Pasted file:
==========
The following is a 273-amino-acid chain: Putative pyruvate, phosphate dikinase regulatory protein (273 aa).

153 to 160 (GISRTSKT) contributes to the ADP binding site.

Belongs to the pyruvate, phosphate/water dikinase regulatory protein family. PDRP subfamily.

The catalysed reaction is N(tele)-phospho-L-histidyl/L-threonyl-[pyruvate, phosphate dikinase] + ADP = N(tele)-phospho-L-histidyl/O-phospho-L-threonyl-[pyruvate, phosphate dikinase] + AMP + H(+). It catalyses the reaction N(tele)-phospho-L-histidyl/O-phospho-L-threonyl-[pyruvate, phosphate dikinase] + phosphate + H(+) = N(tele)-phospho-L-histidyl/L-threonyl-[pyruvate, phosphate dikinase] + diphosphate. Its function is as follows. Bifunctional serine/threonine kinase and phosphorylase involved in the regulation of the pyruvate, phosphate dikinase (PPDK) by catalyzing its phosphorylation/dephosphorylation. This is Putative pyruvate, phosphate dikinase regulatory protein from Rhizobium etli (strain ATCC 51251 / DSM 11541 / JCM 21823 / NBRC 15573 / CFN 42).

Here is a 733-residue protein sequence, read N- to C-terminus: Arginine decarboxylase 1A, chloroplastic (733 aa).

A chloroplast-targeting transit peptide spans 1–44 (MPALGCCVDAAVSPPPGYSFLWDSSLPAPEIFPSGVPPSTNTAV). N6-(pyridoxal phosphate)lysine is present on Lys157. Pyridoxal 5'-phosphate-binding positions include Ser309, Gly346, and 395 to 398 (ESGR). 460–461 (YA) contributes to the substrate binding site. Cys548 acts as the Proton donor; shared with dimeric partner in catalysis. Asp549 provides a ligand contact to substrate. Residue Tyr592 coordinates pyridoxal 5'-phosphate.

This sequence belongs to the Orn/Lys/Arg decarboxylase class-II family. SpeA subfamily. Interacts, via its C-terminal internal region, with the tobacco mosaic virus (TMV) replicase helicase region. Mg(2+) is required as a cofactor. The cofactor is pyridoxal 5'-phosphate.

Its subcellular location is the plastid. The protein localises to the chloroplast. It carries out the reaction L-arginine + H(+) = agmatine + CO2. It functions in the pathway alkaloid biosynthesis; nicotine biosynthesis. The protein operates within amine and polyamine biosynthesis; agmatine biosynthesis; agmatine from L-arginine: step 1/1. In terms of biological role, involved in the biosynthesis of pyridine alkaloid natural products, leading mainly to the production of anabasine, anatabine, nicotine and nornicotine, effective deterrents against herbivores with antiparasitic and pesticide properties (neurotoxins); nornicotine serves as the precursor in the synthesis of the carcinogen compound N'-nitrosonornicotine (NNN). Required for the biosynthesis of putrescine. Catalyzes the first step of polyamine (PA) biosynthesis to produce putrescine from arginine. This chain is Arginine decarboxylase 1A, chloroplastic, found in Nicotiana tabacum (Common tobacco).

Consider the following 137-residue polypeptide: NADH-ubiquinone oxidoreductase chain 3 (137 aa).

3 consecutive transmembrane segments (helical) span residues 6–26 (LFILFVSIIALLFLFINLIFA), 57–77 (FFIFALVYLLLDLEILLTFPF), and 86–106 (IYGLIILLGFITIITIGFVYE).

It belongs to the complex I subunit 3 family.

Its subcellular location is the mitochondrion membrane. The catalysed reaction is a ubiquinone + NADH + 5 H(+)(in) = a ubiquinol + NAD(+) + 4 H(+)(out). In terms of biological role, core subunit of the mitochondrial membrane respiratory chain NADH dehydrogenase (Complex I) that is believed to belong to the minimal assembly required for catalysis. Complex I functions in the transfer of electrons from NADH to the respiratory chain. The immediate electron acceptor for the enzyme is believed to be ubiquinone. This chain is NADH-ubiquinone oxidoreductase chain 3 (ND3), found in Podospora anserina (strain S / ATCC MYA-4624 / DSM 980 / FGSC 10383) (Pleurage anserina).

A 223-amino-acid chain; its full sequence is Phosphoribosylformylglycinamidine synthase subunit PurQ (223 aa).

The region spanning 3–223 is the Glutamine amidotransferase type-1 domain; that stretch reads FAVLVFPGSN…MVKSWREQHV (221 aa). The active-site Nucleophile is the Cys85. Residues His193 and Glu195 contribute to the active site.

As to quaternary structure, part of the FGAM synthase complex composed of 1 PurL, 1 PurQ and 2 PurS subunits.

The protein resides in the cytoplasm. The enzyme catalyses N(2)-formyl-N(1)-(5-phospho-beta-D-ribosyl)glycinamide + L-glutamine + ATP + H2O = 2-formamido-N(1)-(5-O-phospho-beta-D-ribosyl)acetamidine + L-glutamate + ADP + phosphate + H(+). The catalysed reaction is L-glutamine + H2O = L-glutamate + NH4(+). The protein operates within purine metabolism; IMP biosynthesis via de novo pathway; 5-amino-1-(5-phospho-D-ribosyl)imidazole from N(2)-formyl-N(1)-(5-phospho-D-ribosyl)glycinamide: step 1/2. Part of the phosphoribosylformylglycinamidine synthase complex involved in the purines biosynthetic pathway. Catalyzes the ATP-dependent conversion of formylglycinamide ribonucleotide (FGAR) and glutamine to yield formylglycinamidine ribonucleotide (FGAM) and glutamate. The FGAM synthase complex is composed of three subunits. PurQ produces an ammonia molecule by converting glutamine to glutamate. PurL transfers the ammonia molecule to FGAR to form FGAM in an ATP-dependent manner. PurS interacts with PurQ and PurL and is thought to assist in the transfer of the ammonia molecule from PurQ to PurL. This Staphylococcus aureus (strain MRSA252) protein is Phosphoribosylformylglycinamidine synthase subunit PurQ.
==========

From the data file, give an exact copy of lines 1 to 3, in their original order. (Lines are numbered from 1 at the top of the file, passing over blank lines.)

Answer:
The following is a 273-amino-acid chain: Putative pyruvate, phosphate dikinase regulatory protein (273 aa).

153 to 160 (GISRTSKT) contributes to the ADP binding site.

Belongs to the pyruvate, phosphate/water dikinase regulatory protein family. PDRP subfamily.